The markets offer a close and fierce intimacy with the traders who sell their wares. This 19th century poem captures the thrilling encounter with objects foreign and familiar while strolling through the colourful chaos of a bazaar.
In The Bazaars of Hyderabad
What do you sell, O ye merchants?
Richly your wares are displayed,
Turbans of crimson and silver,
Tunics of purple brocade,
Mirrors with panels of amber,
Daggers with handles of jade.
What do you weigh, O ye vendors?
Saffron, lentil and rice.
What do you grind, O ye maidens?
Sandalwood, henna and spice.
What do you call, O ye pedlars?
Chessmen and ivory dice.
What do you make, O ye goldsmiths?
Wristlet and anklet and ring,
Bells for the feet of blue pigeons,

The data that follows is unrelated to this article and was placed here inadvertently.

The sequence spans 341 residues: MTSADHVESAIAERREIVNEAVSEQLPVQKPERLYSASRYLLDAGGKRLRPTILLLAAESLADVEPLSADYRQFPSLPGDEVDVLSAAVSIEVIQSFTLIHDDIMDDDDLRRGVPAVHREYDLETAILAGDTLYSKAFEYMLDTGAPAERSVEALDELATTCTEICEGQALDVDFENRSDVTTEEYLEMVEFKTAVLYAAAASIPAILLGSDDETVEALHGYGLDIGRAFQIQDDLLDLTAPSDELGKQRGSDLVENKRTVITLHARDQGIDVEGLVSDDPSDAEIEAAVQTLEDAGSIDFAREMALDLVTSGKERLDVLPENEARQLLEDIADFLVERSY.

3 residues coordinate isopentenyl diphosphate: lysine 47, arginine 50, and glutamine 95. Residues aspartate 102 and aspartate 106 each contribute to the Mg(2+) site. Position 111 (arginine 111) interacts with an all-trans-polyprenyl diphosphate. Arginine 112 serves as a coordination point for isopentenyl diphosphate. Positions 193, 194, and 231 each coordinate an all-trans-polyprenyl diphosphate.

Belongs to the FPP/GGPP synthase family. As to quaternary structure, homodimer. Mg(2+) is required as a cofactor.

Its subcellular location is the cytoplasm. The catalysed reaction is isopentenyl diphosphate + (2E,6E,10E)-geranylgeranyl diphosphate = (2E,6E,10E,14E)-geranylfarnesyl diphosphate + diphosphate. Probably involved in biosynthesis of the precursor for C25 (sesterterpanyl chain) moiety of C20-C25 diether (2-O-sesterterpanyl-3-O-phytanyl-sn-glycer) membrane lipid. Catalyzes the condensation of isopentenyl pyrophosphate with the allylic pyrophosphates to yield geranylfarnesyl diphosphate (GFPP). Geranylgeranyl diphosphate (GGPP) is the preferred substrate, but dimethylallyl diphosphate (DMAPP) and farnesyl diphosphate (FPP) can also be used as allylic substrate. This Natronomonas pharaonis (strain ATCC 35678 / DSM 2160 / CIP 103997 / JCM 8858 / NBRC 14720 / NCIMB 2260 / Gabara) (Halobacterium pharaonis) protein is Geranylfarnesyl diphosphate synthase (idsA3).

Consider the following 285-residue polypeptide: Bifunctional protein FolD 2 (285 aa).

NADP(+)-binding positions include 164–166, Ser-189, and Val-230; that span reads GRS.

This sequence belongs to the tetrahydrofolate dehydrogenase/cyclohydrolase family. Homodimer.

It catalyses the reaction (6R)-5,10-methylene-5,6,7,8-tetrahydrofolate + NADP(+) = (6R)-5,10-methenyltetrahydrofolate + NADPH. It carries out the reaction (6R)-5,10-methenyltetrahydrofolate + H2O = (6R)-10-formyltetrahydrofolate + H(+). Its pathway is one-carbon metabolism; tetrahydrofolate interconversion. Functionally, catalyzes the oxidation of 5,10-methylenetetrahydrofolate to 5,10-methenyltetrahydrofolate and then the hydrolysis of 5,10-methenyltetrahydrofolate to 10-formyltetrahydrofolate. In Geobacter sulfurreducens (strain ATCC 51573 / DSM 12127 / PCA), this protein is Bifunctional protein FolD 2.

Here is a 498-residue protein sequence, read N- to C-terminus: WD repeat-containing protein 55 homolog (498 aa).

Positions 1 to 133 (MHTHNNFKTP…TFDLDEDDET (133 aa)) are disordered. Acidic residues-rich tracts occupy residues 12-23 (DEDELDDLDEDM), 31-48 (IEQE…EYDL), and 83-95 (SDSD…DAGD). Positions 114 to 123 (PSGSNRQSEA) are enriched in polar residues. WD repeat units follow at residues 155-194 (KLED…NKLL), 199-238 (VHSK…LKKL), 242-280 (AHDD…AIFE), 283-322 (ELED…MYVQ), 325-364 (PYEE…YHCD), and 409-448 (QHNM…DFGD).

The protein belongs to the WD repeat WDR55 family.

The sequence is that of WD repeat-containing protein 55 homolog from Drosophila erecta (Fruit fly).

Frail as a dragon-fly’s wing,
Girdles of gold for the dancers,
Scabbards of gold for the king.
What do you cry, O fruitmen?
Citron, pomegranate and plum.
What do you play, O ye musicians?
Sitar, Sarangi and drum.
What do you chant, O magicians?
Spells for the aeons to come.
What do you weave, O ye flower-girls?
With tassels of azure and red?
Crowns for the brow of a bridegroom,
Chaplets to garland his bed,
Sheets of white blossoms new-gathered
To perfume the sleep of the dead.
Shopkeeper Stories is a photographic documentary of traders with their wares around the world. You can browse the project on this site and also on Facebook and Instagram – just look for @ShopkeeperStories!